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Many hospitals see pediatric patients who present with seizures in the emergency department, but a majority of cases that require admission are transferred to other facilities.
A seizure is a scary experience for parents and children, most often leading to a trip the emergency department (ED). A new study in JAMA Network Open examines what happens to children when they need to be admitted for further care.1
Investigators used inpatient and ED administrative data sets from all acute care hospitals in 2014 in Arkansas, Florida, Kentucky, Maryland, Massachusetts, and New York. They included all patients aged younger than 18 years who visited the hospital and had a primary diagnosis of seizures. There were a total of 57,930 visits in 621 hospitals for pediatric patients with seizures, with a median age of 4 years and 55.2% involved boys.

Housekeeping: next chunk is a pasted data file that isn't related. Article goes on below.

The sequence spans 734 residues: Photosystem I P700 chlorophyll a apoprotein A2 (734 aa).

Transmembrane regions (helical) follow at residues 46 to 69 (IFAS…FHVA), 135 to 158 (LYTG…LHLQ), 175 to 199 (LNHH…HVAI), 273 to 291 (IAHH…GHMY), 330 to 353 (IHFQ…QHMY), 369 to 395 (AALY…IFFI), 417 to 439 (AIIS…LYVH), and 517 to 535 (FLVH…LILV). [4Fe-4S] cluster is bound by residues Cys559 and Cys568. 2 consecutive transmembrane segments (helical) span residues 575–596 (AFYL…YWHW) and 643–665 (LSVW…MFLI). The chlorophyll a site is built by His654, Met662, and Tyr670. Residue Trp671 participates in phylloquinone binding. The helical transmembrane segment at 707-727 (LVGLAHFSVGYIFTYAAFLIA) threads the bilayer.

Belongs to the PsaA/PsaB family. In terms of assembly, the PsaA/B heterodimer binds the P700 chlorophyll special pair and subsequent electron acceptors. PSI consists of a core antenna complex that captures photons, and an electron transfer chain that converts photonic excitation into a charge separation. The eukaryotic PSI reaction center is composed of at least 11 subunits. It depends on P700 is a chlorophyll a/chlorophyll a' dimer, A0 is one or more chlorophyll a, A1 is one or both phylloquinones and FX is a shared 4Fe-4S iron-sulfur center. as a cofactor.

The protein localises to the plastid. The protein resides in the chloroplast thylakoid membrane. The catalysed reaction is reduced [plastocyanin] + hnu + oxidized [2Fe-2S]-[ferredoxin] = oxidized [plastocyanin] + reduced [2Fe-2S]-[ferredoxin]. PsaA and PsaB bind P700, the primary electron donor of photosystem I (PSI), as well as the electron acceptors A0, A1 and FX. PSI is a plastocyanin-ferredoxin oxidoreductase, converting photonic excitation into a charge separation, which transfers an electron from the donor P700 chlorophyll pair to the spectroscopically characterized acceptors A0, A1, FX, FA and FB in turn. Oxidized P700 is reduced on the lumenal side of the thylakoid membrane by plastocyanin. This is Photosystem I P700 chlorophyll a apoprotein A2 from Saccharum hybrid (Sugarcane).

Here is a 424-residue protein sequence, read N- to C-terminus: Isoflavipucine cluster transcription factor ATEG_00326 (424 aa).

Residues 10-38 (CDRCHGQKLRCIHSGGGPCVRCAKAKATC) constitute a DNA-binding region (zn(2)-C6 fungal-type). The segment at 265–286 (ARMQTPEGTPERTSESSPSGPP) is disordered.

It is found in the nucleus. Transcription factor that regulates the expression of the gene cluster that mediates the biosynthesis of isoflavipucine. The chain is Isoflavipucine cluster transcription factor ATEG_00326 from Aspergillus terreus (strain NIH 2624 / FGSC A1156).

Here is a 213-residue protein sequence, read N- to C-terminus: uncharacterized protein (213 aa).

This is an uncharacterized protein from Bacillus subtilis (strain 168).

Among the 57,930 visits, 15,467 were admitted to inpatient care and 3748 were transferred to another acute care hospital. Among the encounters that involved transfer, seizure was the only diagnosis for 1554 patients. A sizeable number of the encounters, 42,463, started as ED visits and 38,173 ended in routine discharge. Although 86.3% of hospitals transferred children with seizures, 37.4% of hospitals ever admitted patients with seizure and only 10.1% ever received a pediatric seizure transfer. Patients who were admitted had brief stays and no comorbidities. Roughly 77% of all admissions were for hospitals with a pediatric Hospital Capability Index Score greater than 0.75.
Researchers concluded that most hospitals transfer pediatric patients with seizures who required inpatient services. This dependency on other hospitals should be considered for emergency medical service planning, access to care policies, and health services
FranÃ§a U, McManus ML. Assessment of acute hospital use and transfers for management of pediatric seizures. JAMA Netw Open. 2020;3(4):e203148. doi: 10.1001/jamanetworkopen.2020.3148